Runner’s Knee

Sol's knee playing upThis blog post is a direct answer to a question i was asked on facebook… SO if you have any questions, fire away. If I don’t have the answer, I’ll interview those in the know for you.

QUESTION: Have you ever had runner’s knee? And what can you recommend?

ANSWER: Yes… See the bruised and swollen specimen on the right? That’s my actual knee. I had a knee operation at age 14. And while the hole in my knee caused by a broken off piece of cartilage apparently closed up fairly well, there must still be a bit of scar tissue in the area, as my knee will swell up anytime I increase or decrease impact sports (basketball, running etc) too quickly. When I maintain a fairly steady level of exercise or increase my running volume slowly, the knee is fine. I put this down to keeping my knee joint well maintained by creating strong supportive muscles that keep it tracking in alignment> The moment anything goes out, my knee hurts.

Comparing this to what is commonly known as patellofemoral pain syndrome – or runner’s knee -, I have all the common symptoms of an overuse injury, with pain below or to the side of the kneecap, swelling of the bursa and a responsiveness to treatments commonly recommended for runner’s knee.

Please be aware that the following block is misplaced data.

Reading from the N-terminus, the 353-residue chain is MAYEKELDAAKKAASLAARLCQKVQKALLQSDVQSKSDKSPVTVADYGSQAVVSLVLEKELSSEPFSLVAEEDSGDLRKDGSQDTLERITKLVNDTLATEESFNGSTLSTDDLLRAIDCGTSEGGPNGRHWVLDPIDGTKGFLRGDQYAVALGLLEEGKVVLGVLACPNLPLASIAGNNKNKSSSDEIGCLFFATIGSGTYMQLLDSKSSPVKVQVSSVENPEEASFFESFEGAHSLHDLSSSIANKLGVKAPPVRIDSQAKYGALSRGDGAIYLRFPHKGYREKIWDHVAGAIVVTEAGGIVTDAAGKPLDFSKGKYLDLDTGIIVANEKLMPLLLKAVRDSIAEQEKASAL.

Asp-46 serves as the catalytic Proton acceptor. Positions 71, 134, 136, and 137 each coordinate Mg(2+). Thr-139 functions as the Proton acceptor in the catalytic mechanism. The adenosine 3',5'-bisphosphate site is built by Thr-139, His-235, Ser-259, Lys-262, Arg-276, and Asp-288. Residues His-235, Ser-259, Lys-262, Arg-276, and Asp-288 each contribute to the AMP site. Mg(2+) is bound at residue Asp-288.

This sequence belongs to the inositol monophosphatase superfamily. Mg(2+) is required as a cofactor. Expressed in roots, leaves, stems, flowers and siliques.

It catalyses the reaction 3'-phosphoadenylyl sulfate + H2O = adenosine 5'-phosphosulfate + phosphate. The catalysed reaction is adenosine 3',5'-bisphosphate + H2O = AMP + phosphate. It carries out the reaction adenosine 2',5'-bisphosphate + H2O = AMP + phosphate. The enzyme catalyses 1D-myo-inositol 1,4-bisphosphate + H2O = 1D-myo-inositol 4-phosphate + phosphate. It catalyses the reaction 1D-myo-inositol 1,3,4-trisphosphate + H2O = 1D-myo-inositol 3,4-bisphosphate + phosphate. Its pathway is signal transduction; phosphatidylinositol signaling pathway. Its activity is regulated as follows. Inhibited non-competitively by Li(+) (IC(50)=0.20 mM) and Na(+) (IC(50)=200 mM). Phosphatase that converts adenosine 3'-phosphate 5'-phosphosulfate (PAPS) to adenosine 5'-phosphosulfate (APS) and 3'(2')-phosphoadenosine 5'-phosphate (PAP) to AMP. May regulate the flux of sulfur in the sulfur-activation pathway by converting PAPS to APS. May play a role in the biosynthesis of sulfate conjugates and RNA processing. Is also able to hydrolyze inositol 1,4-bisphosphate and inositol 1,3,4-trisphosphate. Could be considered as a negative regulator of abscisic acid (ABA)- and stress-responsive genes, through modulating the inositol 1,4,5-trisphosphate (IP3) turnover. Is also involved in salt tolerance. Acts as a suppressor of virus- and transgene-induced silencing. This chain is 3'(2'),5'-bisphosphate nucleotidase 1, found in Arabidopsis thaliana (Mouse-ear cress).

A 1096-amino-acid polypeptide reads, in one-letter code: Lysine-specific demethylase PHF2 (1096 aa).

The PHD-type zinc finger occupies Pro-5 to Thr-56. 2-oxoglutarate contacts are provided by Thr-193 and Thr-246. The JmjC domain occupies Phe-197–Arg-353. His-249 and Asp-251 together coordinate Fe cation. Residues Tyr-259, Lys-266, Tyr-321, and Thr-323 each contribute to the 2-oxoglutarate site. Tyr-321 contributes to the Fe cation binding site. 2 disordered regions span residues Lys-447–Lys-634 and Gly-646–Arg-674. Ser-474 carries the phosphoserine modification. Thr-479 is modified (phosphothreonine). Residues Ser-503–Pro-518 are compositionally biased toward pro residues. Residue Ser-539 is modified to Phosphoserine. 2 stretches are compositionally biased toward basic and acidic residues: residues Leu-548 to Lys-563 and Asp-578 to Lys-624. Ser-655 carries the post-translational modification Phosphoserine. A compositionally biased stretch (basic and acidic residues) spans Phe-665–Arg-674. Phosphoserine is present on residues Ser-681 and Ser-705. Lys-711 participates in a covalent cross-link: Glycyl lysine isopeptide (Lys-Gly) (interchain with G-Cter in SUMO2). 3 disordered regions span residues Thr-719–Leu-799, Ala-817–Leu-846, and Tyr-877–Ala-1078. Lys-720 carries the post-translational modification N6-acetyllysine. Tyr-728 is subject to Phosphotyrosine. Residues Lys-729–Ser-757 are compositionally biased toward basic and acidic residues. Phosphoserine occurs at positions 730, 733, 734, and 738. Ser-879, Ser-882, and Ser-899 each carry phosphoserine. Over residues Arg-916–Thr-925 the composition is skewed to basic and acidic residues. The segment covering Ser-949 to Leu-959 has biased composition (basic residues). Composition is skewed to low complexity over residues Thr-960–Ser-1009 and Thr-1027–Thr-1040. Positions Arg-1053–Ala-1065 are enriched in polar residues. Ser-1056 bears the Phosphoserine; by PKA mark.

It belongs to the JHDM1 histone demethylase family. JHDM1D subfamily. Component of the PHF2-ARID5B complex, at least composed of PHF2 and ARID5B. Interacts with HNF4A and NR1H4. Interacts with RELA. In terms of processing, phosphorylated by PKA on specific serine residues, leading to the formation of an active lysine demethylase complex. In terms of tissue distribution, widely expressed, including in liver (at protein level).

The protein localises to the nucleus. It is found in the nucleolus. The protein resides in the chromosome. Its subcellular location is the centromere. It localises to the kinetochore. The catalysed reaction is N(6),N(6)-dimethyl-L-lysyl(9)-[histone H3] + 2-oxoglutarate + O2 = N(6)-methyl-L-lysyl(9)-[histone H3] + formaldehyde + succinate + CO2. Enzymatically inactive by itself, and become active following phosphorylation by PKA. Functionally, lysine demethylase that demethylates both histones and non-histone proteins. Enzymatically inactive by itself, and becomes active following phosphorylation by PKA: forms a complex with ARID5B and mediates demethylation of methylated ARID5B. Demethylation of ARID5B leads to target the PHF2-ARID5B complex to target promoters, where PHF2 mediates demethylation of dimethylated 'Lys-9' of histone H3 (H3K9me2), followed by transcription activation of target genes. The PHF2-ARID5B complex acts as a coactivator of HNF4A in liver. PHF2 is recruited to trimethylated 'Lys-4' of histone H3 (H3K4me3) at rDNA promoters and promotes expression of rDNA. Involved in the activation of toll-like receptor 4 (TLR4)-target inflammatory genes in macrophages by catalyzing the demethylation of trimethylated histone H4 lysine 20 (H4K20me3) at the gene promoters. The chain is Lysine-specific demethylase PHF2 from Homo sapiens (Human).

SOLUTION: I use Brauer Joint and Muscle Gel or Voltarengel if the inflammation is back. Over the course of the last decade, I have also learned that hitting the knee with 24-48 hours of Voltaren (or Nurofen) works best to bring the inflammation down. Also, RICE: rest, ice, compress and elevate. Boring but effective. Best to do this as soon as you have symptoms. Generally, waiting and continued running will make the symptoms much worse.

When the pain is there, I lay off my running for a few days, until pain is gone or tolerable. (NO twinging or sharp pain!) I alternate my running surfaces and love soft sand and trails for my knees.

Also, I do alignment work for the tracking of my legs on the reformer and sometimes wear Reebok Runtones to get my hip stabilising muscles to work –  they have little air pockets that make your legs work similar to running on uneven terrain.

To prevent flare-ups, I take glucosamine, chondroitin and lyprinol and have ginger (in everything and anything). I also sometimes strap my knees if I feel there’s a misalignment. Keeping your bodies general acidity levels down is the best thing I can recommend: have your greens, lay off caffeine, sugar and toxins.

Any questions? Would love to hear from you!


Leave a Comment